So here's how it usually works these days Hollywood. A formula working well at the box-office? Well, how about we just recycle it again and again and again ... And once that idea stalls then how about we bank on the nostalgia of the original and reboot it into a whole new package. Disney's caught on to this like real pros with their juggernaut franchises, in fact, that's all they seem to be doing — Marvel, Star Wars, animation etc. not a single original thought conceived, they have to stick with what people already know, what people are comfortable with, what doesn't provoke new thoughts. It's all really a big fat brainwash if you ask me.
A particular trend for them the is the live-action remake of animated classics. This is what I'm going to focus on here. These are the box-office powerhouses they've created thus far via live-action:
Alice in Wonderland $334 Million
Cinderella $201 Million
The Jungle Book $364 Million
Beauty and the Beast $504 Million
This past Friday Disney unveiled the teaser for the upcoming live-action 'Lion King' which looks like a shot-for-shot remake of the original, only this time, instead of animation, presented to us in CGI.
Let's line-up 16 upcoming live-action Disney remakes that have been greenlit: "Beauty and the Beast," "101 Dalmatians," "Sleeping Beauty," "The Jungle Book 2," "Peter Pan," "Pinocchio," "Dumbo," "Mulan," "Dumbo," "Sword in the Stone," "Winnie The Pooh," "Snow White," and "Tinker Bell."
All of these are coming out within the next 5 years. That's a deluge of films. These are safe, and cozy projects for the mouse house because they are banking on what is most popular at the multiplex these days: Nostalgia.
There is absolutely no conceivable way that these live-action remakes can artistically surpass the original animated classics. Why? Because Disney wouldn't take the risk of messing with the original formula — audiences want what they already know, that's the sad truth. And so, with these live-action remakes, Disney are, by all accounts, going for shot-for-shot duplicates, the only difference? They are done in CGI instead of hand drawn animation.
Forbes' Dani Di Placido has written a piece on the disturbing trend of live-action remakes from Disney and how it's hampered down any kind of creativity from not just them but their competitors.
So, why is Disney watering down their most iconic stories by rebooting them in “live action?”
The answer is pretty obvious; reselling old stories with a new, shiny coat of CGI is an immensely profitable activity. The film industry is rife with immense financial risk; it doesn’t take many box-office flops to bankrupt even a major production company, and the surest way to stay in profit is to stick to familiarity.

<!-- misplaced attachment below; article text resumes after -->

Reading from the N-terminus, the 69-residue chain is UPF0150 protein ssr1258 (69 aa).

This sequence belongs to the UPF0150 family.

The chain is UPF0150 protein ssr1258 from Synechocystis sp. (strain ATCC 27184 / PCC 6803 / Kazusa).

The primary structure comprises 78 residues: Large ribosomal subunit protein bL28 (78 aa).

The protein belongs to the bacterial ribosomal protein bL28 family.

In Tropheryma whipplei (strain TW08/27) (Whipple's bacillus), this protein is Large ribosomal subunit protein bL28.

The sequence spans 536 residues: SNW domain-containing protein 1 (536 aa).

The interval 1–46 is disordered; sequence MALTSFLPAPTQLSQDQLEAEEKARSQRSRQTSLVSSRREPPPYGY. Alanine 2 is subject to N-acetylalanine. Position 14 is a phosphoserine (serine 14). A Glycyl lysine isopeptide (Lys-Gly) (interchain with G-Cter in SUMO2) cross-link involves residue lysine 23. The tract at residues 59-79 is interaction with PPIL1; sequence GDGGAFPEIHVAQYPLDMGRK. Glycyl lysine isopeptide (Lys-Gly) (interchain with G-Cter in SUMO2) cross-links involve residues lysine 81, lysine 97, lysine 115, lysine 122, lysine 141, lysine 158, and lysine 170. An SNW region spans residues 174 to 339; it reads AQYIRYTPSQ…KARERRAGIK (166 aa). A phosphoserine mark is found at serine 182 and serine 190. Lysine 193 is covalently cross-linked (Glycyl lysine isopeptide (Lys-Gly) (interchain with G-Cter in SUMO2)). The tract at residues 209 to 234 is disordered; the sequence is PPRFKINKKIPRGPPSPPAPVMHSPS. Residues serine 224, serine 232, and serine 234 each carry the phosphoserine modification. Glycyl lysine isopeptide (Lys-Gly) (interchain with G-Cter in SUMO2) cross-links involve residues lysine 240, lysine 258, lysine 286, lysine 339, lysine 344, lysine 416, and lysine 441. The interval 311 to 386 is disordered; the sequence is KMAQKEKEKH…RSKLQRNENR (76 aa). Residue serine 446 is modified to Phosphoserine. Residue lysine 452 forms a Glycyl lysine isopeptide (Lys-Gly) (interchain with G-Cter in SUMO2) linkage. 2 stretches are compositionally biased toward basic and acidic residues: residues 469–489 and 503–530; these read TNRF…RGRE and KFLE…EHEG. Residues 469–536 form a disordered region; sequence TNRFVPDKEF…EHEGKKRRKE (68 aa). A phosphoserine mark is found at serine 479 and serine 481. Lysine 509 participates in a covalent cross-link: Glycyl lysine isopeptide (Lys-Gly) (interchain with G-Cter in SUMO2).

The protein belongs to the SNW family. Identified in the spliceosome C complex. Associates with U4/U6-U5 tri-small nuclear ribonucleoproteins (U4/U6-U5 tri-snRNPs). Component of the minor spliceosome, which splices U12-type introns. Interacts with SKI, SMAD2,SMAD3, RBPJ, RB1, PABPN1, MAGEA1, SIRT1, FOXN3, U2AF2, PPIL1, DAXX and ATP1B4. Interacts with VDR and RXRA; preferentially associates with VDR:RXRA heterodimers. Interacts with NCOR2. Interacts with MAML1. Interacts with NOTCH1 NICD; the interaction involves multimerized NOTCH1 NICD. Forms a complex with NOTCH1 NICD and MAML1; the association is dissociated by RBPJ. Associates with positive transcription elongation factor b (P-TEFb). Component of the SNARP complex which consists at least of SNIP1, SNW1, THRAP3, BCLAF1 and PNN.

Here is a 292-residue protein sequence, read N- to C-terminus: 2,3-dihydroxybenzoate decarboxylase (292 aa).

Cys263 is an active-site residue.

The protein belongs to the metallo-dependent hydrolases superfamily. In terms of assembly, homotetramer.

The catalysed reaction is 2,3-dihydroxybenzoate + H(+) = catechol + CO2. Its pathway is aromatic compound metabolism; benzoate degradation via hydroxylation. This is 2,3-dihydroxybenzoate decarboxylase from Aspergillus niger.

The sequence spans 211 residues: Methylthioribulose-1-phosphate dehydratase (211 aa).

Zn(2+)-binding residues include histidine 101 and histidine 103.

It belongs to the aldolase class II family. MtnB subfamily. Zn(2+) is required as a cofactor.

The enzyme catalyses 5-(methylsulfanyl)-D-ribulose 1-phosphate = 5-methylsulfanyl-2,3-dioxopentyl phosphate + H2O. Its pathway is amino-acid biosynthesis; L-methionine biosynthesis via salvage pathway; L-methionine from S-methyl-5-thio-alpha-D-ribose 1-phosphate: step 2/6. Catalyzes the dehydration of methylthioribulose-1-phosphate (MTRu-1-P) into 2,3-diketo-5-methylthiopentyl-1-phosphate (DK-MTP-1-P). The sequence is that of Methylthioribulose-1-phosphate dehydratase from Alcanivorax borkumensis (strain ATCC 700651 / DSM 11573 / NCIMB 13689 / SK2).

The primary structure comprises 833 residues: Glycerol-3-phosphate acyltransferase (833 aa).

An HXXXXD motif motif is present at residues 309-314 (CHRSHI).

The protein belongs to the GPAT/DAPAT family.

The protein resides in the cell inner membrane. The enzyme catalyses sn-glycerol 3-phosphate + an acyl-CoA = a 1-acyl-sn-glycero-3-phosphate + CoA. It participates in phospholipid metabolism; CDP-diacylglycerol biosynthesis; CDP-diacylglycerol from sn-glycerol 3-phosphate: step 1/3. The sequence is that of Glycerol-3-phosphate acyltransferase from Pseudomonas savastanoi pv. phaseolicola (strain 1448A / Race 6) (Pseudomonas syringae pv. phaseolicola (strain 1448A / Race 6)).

As much as we complain about Hollywood’s lack of original ideas, we want to see reboots; or at least, the majority do. The film industry is a democracy, and we all vote with cinema tickets. We seem to want to take a trip back into childhood, however brief, and see our memories reconstructed in glossy photorealism.
But photorealism is not inherently superior to 2D animation; those old Disney animators didn’t draw cartoon lions as a backup plan because they couldn’t train an animal to say lines. They chose that medium to tell a beautiful, stylized story, a story that resonated with children and adults alike.”
He goes on to say:
“But that isn’t even close to what’s on offer; there was little originality added to The Jungle Book, or Beauty and the Beast, and the trailer for The Lion King looks almost like a shot-for-shot remake — take a look at this comparison video, and see the difference between remake and reboot.”
But the thing about photorealism, even the most expensive, jaw-dropping effort, is that it is doomed to age terribly. There’s nothing that can be done to remedy this — we’re always going to get better at spotting fakery, especially if it is trying to look indistinguishable from reality, and the immensely talented folk who work in the special effects industry are always being pushed to innovate.
Disney should tread carefully; there’s only so much you can squeeze iconic, beloved stories before they start to fall apart; just look what happened to Solo: A Star Wars Story.